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I've been making continuous commits to my GitHub repos from my linux shell and they show up nicely on the website just as they should. The only problem is that "Your Contributions" section doesn't show any recent activity. I have one green square from some day in November which I don't know how I got but all the other contributions don't show up in the calendar (but again, they do show up in their repos.
What am I missing here?

My github site

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Do you commit to private repo? –  madhead Mar 8 '13 at 8:39
no, all my repos are public –  Roey Angel Mar 8 '13 at 8:40
This question is better for either Web Apps (since it's not dealing with coding but how the interface/accounts work) or direct to GitHub:Support –  random Oct 4 '13 at 21:09

4 Answers 4

up vote 10 down vote accepted

This is a Github issue where sometimes their update mechanisms don't work and it turns into a "stale cache". This is nothing serious, simply send an email to support@github.com describing the issue and they'll fix it right away.

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from git

I've just had a peek at your contributions for the GoTime2 repository and it seems that you've been pushing commits to the layout branch.

The reason why those contributions are not showing up is that we only track commit contributions when they are made to the repository's default branch or gh-pages branch:


Once your contributions are merged into the default or gh-pages, you will get credited for them on the date you authored them.

so in my case I had to merge my 'layout' branch with the 'master' branch to see the 'your contributions' show up in the calendar.

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I work in my own branch a lot, and then merge into the 'master' branch, but my contributions still aren't showing up. Any ideas? Edit: for some reason my email address was set to a different email in the application I use to manage my git repositories (SourceTree). I've added that email address to my GitHub account, but still not seeing any changes. I'm hoping it just takes a while for them to recalculate the stats. –  robert.bo.roth Mar 19 at 20:00
@robert.bo.roth ~"Once you link emails, you might need to contact support so that they can backfill your previous contributions." Source - git.io/NtUV5A –  ikaruss Mar 28 at 15:07

For me this problem was caused by me committing from my work computer where I was using a different email in my gitconfig. Adding my work email address to my github account didn't make the past commits show up in the summary, but new commits are now showing up as they should.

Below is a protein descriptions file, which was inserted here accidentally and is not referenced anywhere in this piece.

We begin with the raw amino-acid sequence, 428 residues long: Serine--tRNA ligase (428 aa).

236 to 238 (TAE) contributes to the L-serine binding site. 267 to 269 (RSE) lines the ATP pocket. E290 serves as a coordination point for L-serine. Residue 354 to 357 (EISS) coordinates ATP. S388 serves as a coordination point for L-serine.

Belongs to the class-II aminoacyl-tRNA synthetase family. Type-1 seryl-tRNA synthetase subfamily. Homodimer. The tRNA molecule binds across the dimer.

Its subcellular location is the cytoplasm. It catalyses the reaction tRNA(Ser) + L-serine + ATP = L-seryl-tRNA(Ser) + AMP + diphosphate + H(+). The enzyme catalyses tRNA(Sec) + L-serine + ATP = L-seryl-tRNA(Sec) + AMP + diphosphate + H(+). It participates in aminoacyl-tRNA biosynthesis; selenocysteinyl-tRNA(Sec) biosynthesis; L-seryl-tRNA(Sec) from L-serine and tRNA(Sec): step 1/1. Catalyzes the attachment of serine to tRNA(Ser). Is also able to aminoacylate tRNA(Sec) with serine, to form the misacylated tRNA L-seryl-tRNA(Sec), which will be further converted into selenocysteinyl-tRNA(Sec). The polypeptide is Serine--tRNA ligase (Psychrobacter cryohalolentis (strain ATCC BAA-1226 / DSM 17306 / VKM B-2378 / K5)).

You can find the email address you are using for a repository with git config user.email.

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I've got the same situation, this is weird, should they attach the commit to userid instead of Email, which we could change. –  Mingtao Zhang Jun 16 at 11:37
This is the most likely answer - I have seen this happen before even though commits and PR's are going through just fine - –  planetguru Jul 9 at 20:20
Thanks very much - this was exactly the problem I was happening. Did a git config user.email <my email> and pushed a commit, and now it's tracking my commits. I'll write their support next, since I have days where I worked 14 hours, making a new repo and getting a whole alpha version written, yet I only have activity for the issues I opened against it. –  Josh from Qaribou Jul 10 at 1:23
@turtlemonvh It is possible to link different emails to different repos. So if you were using your work computer but have a personal project repo "personal_project" and another repo "work_project", you could configure separate email IDs for them both. Go to the repo directory on the terminal and do the following $pwd personal_project $git config user.email "your personal email" $pwd work_project $git config user.email "work email" That should count your contributions correctly. –  chaitra Oct 10 at 19:09

This did the trick! I just used $ git config user.email "my email address used on my git repo" and it worked.

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